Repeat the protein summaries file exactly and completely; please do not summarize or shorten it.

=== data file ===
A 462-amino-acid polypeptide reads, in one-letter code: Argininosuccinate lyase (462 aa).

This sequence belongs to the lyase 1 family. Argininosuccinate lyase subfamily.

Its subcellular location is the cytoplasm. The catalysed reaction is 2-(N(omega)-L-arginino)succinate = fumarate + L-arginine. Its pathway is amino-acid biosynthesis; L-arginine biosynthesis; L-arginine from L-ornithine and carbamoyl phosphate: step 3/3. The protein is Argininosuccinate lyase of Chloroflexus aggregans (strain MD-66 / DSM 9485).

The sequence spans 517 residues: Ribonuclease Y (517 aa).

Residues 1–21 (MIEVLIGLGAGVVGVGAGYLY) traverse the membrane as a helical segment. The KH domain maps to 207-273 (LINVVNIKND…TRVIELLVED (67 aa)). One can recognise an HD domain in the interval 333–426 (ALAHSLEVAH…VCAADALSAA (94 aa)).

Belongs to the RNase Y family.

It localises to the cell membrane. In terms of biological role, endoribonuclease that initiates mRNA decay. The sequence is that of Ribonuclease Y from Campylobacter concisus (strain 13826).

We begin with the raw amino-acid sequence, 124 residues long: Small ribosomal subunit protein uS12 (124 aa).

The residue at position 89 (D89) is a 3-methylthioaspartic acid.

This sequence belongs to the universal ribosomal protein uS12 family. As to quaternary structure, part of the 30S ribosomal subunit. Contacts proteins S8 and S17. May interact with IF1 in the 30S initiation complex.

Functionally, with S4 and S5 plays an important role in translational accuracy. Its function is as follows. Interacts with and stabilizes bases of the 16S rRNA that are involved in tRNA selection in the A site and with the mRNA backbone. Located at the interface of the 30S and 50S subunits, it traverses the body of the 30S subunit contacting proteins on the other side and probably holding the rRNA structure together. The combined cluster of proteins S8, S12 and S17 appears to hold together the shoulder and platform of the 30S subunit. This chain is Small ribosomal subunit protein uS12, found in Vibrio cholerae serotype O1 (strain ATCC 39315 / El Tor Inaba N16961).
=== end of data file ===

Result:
A 462-amino-acid polypeptide reads, in one-letter code: Argininosuccinate lyase (462 aa).

This sequence belongs to the lyase 1 family. Argininosuccinate lyase subfamily.

Its subcellular location is the cytoplasm. The catalysed reaction is 2-(N(omega)-L-arginino)succinate = fumarate + L-arginine. Its pathway is amino-acid biosynthesis; L-arginine biosynthesis; L-arginine from L-ornithine and carbamoyl phosphate: step 3/3. The protein is Argininosuccinate lyase of Chloroflexus aggregans (strain MD-66 / DSM 9485).

The sequence spans 517 residues: Ribonuclease Y (517 aa).

Residues 1–21 (MIEVLIGLGAGVVGVGAGYLY) traverse the membrane as a helical segment. The KH domain maps to 207-273 (LINVVNIKND…TRVIELLVED (67 aa)). One can recognise an HD domain in the interval 333–426 (ALAHSLEVAH…VCAADALSAA (94 aa)).

Belongs to the RNase Y family.

It localises to the cell membrane. In terms of biological role, endoribonuclease that initiates mRNA decay. The sequence is that of Ribonuclease Y from Campylobacter concisus (strain 13826).

We begin with the raw amino-acid sequence, 124 residues long: Small ribosomal subunit protein uS12 (124 aa).

The residue at position 89 (D89) is a 3-methylthioaspartic acid.

This sequence belongs to the universal ribosomal protein uS12 family. As to quaternary structure, part of the 30S ribosomal subunit. Contacts proteins S8 and S17. May interact with IF1 in the 30S initiation complex.

Functionally, with S4 and S5 plays an important role in translational accuracy. Its function is as follows. Interacts with and stabilizes bases of the 16S rRNA that are involved in tRNA selection in the A site and with the mRNA backbone. Located at the interface of the 30S and 50S subunits, it traverses the body of the 30S subunit contacting proteins on the other side and probably holding the rRNA structure together. The combined cluster of proteins S8, S12 and S17 appears to hold together the shoulder and platform of the 30S subunit. This chain is Small ribosomal subunit protein uS12, found in Vibrio cholerae serotype O1 (strain ATCC 39315 / El Tor Inaba N16961).